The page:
Sunday, September 1, 2013

BlackBerry as Niche: Firm Disappointment and Strategy Change

BlackBerry director Bert Nordberg was elected recently, but is not shy about making statements: he has already said publicly that the BlackBerry smartphones need to retreat to certain niches in the market, leaving others for the competitors. This may seem reasonable to many listeners given how BlackBerry has suffered from competition by Samsung, Apple, and other firms, but it is probably not a popular view in BlackBerry, where employees remember their earlier great times.

The statement reminded me of my discussion with a technical assistant when I got a new job and needed to choose between a BlackBerry and a different brand of Smarthphone. I asked about the details of the differences, and was told that the main difference was that the BlackBerry installation of the mailer was more complicated on their side, though it would look the same on mine. The security would also be greater. I was not quite convinced, and went for the other phone, which had some nice features. (I think there are more efficient ways of hacking email accounts than going for the smartphone, so the extra security did not impress me.)

Of course, the problem that BlackBerry might be having is that too many people are making my choice, that some firms have stopped offering BlackBerry, or that some other phones have improved their security so much that the difference is not important anymore. In fact, a mix of these things may be going on. Indeed, a recent worry is that Samsung has been approved as secure enough by Pentagon, and may also get other approvals by the US government. It is hard to argue you are most secure if the approvals line up with a major competitor.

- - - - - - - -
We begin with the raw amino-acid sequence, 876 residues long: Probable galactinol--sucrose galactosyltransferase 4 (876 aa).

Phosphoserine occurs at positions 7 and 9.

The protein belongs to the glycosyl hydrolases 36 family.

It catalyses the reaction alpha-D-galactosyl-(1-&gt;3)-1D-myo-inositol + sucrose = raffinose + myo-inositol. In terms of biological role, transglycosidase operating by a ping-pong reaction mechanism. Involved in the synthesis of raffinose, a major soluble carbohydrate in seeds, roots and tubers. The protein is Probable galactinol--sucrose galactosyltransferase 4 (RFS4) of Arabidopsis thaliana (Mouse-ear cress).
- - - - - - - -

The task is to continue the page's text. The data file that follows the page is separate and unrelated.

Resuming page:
If that is the strategic situation, where does the “niche” comment come from? Well, it really is an issue of how organizations learn specific actions. There is a lot of research on this, which Gavetti, Greve, Levinthal, and Ocasio recently reviewed, and some main conclusions are well known:

  • Strategies have histories. For example, Mr. Nordberg has previously worked for Sony Ericsson, and one of the things he did there was to narrow its niche focus. It worked, making it likely that he will try it again and even that BlackBerry will be interested in having him as a board member.
  • Strategies spread. For example, niche focus is a known strategy that can be observed among many firms, its sheer popularity can make it an option even if the success in each firm is uncertain.
  • Strategies have reasons. For a firm that is losing in some places, the option of marketing more intensely in fewer places is easy to explain, and is a good way to sell a niche focus strategy.

So, we can tell where this strategy came from. Will it work? That’s too early to tell: what firms do and what saves firms is not so well linked.